Why Activision Blizzard’s Stock Is Worth 50%+ More

by Trefis Team
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Activision Blizzard
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Despite regularly outperforming the market expectations over the past few quarters, video gaming giant Activision Blizzard’s (NASDAQ:ATVI) stock has declined by over 10% since the beginning of January 2012. We believe the reason behind this decline is more to do with the overall dismal scenario in the video-gaming industry, rather than any specific concerns for Activision. Below we look at the factors that supports our $17.81 price estimate for Activision Blizzard, which is at a premium of over 50% to the current market price.

See our full analysis for Activision Blizzard here

Activision to benefit from changing gaming landscape

The video gaming landscape is swiftly changing from retail to digital. Digital gaming is the most important focus area for gaming publishers including Activision Blizzard. While the company’s MMO gaming division is already digital, Activision Blizzard is taking impressive strides in other areas as well. Digitally downloadable content (DLC) in the form of map packs and full digital PC game downloads are contributing handsomely to the company’s revenue growth. The progress of Activision in the digital business can be gauged by the fact that its digital revenues increased by 14% in 2011, which is almost double the growth rate of its total net revenues in 2011.

However, the more significant impact of the changing gaming landscape has been on the company’s margins. Fueled by a changing product mix, Activision’s gross margins climbed by a staggering 7 percentage points to reach 71% in 2011. With the digital business continuing to enjoy the focus of video-gaming industry, we expect the trend to carry forward.

Additionally, the changing dynamics of the gaming industry has provided Activision Blizzard an opportunity in digital distribution as well. Digital distribution is a highly lucrative market for publishers such as Activision because apart from reaching its customers directly, the company is also shunting middle-man retailers such as GameStop (NYSE:GME), thus improving its margins further.

Strong prospects in WoW: Mists of Pandaria and Call of Duty: Black Ops 2

Activision Blizzard’s highly anticipated World of Warcraft: Mists of Pandaria was launched on September 25th. During the first week of launch, the expansion has already sold through approximately 2.7 million copies and the game’s global player base passed 10 million subscribers, with growth across all major regions. With the recent launch in China on October 2nd, we expect the increasing trend in the number of WoW subscriptions to continue. The online subscription business contributes roughly 26% to the Trefis price estimate for Activision Blizzard’s stock.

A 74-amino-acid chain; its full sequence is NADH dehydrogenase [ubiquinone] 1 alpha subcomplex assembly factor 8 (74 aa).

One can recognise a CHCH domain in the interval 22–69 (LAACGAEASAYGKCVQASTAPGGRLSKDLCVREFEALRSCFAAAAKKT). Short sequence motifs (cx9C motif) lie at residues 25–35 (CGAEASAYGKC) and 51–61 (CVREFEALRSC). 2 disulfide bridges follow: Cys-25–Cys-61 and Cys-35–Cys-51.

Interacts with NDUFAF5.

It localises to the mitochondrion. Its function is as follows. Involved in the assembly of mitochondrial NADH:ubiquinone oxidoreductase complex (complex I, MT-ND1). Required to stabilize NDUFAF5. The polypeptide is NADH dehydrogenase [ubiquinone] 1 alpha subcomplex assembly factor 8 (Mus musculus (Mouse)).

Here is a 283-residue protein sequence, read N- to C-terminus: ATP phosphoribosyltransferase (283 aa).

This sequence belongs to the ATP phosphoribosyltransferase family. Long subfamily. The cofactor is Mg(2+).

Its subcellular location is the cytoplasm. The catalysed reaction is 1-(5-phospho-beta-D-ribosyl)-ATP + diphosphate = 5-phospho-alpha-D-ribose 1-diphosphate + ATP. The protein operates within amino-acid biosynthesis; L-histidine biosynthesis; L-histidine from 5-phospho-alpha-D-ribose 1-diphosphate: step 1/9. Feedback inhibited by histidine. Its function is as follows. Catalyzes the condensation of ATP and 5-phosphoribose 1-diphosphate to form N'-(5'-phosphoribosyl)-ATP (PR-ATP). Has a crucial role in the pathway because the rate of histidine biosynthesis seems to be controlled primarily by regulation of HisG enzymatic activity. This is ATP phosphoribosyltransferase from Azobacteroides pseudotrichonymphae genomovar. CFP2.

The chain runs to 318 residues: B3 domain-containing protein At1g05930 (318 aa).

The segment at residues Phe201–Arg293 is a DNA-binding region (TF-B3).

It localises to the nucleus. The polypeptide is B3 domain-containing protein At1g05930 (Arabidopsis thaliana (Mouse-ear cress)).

In addition to the strong initial reception of Mists of Pandaria, we’re also optimistic on Activision’s upcoming Call of Duty sequel Black Ops 2. The game has already started featuring in the discussions on leading gaming forums. Considering the heightened anticipation levels and the reputation of Call of Duty games in the first person shooting genre, we expect Call of Duty: Black Ops 2 to be a major contributor for Activision in 2012.

Solid pipeline of video games going ahead

An impressive pipeline of  games for the remaining half of 2012 and 2013 is also one of the reasons behind our bullish view on Activision Blizzard. In addition to the new franchise games that include Call of Duty Black Ops 2 and Skylanders: Giants, Activision Blizzard’s pipeline consists of video games such as Call of Duty Online for China, StarCraft II: Heart of the Swarm, Blizzard All-Stars and their all-new MMORPG currently known by the code name Titan. Call of Duty in particular holds strong prospects for the company as China is currently the biggest gaming market in the world. The online game market in China is estimated at $8 billion, and is expected to grow at a 17% compounded annual growth rate through 2016.

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  • commented 2 years ago
  • tags: ATVI EA GME ZNGA
  • First of all, I think you need to divide costs and revenues on a game by game basis, rather than consoles.
    Secondly, I am pretty sure subscribers will decline rather than increase.
    http://seekingalpha.com/article/915821-why-world-of-warcraft-will-drag-activision-blizzard-s-earnings-down
    I understand that you are time limited, and don't have time to make the necessary research required to make reliable estimates for each game, but I still think you can do better than this.